Quote Originally Posted by Adak View Post
    io.h certainly IS included in some modern compilers. It is no longer part of the standard for C, but it is nevertheless, included in the very latest Pelles C versions.
    Quote Originally Posted by Salem View Post
    You mean it's included as a crutch to help ancient programmers limp along without them having to relearn too much.

    Outside of your DOS world, your header file is meaningless.

  7. #187
    Registered User whiteflags's Avatar
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    We do, and it's terrific, but we don't do everything. Plus sometimes, even linking to them, they don't understand the problem at hand.
    See someone calling scanf without passing a pointer? Link 'em to a pointer to pointer.... and they'll do the same mistake again -_-
    You are not personally responsible if people refuse to accept your advice. Just trying to help you cope with aselfish, uncaring world.

    Most of these common issues do not have a page explaining or simply is not too direct at the issue they are facing, so they do not think it through or ignore it. Give them a something to look at and a solution and they'll use it. Throw in a link to an in-depth explanation and maybe they'll brush up on their skills or bookmark it for a later time.
    I'm really uncomfortable by this presumption. Your help at cboard is not to spam links to pages with homework answers that "directly addresses the issue they are facing," and you have no reason to presume laziness all the time. If people are too lazy to do work or learn, that is not our problem. It is simply that the opportunity cost of learning to program was too high for them to go through with it. Most people here are generous enough to give answers eventually, but only eventually.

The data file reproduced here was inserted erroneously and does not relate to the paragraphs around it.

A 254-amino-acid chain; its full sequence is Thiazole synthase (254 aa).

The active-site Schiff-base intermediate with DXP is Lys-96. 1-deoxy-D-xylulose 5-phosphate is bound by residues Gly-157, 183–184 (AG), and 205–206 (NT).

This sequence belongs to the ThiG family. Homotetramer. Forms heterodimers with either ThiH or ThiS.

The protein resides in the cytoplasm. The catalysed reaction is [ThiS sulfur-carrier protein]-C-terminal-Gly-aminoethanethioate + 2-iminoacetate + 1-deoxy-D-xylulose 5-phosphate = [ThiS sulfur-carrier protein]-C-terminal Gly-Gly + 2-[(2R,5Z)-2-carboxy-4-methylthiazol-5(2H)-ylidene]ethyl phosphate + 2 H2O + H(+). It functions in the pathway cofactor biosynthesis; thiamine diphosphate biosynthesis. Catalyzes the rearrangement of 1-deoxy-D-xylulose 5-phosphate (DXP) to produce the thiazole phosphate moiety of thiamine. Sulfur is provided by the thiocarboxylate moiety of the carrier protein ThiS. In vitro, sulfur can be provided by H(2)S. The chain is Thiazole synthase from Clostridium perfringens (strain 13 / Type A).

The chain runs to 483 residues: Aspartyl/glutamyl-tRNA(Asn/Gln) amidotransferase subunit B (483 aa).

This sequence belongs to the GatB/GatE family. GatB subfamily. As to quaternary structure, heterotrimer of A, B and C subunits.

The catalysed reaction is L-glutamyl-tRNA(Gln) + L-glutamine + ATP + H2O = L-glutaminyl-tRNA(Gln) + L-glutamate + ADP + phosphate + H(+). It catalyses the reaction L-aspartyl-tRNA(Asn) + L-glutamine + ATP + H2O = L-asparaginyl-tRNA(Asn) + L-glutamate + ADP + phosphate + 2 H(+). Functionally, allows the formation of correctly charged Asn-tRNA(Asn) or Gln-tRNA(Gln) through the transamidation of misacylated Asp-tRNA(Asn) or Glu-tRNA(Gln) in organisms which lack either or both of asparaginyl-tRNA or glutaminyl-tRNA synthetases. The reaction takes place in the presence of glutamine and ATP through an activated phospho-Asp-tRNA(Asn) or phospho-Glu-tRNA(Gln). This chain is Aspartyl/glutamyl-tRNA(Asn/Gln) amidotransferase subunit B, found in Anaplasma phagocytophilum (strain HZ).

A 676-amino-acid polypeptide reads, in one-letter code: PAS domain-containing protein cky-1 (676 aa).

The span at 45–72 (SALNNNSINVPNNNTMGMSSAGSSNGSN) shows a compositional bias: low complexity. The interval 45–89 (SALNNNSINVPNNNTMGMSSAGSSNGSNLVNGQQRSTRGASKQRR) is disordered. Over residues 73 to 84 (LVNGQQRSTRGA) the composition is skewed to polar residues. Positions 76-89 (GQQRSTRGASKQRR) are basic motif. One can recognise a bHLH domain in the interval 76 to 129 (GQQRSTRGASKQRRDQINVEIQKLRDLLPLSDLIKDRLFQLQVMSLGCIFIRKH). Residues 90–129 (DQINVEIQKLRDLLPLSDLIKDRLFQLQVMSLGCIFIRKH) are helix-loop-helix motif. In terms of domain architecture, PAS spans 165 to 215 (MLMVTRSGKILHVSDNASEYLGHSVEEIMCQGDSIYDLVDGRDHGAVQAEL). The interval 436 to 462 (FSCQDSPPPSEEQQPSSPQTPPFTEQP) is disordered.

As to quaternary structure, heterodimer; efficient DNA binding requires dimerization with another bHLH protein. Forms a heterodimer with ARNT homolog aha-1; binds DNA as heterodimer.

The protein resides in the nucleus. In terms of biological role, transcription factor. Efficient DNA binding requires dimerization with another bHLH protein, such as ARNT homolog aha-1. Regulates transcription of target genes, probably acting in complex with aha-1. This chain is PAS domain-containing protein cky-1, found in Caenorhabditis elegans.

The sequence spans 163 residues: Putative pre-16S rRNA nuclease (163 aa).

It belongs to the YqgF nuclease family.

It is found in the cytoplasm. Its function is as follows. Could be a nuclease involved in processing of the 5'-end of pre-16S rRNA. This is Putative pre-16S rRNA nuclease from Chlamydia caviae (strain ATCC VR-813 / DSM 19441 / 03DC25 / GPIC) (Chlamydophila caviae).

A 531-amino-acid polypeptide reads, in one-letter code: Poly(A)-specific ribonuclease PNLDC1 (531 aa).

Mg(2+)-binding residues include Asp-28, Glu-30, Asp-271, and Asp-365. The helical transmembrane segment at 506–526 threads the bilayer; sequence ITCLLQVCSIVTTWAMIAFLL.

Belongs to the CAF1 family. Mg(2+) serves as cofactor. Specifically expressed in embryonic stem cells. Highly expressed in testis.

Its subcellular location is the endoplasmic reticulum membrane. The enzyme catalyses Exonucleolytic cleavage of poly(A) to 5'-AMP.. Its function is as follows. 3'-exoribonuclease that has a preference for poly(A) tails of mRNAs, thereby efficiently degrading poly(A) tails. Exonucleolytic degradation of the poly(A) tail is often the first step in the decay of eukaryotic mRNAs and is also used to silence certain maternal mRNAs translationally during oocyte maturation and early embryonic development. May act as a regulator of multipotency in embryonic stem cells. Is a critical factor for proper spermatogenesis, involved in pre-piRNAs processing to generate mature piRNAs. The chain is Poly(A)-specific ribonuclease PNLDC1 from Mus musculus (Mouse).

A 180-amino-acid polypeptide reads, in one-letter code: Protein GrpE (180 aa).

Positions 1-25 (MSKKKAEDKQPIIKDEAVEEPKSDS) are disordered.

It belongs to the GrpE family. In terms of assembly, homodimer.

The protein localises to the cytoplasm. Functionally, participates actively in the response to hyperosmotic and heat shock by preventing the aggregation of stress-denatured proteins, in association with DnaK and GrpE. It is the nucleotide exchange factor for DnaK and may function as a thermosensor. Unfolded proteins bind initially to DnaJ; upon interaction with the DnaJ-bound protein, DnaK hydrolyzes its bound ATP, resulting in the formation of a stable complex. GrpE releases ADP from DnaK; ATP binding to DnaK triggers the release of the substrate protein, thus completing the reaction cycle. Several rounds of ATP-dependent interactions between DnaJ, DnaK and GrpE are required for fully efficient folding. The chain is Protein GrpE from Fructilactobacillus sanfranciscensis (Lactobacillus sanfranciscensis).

The board used to be content rich. Really.

  8. #188
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    Quote Originally Posted by citizen View Post
    The board used to be content rich. Really.
    When are you referring to?

  9. #189
    Registered User whiteflags's Avatar
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    Before I was here. I'm usually a sign things are going downhill.

  10. #190
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    Quote Originally Posted by robwhit View Post
    When are you referring to?
    Probably a time when people answered questions with their fingers, not their ego. And probably also a time when a question didn't have to be answered by 20 different people all nitpicking the poster above them.

    I'm not saying everyone is doing it, I'm saying there's a lot more of that around than before. One of the reasons I hardly visit the C++ board and why, quite frankly, I'm slowly withering my presence on the entire forums. I've been having whatever few questions I have these days answered on other places with half the noise. And no, that's not daniweb either.

    Regardless, I can see the cpwiki is going downhill pretty quickly. There's one person thinking everybody else in the world is stupid, ignorant and needs to be hand fed. For her sake, the cpwiki is turning into a downgraded version of a unabridged and unedited C++ for Idiots that only Herb Schildt could envy. The "Look ma, I did this!" attitude that is starting to prevail has probably killed the project already. I would take more comfort if the wiki had a hierarchy. I don't see that happening though. As far as I'm concerned, I've lost all interest in the project other than fulfilling my promise to have it upgraded to the new version. After that, I'm out.
    The programmer’s wife tells him: “Run to the store and pick up a loaf of bread. If they have eggs, get a dozen.”
    The programmer comes home with 12 loaves of bread.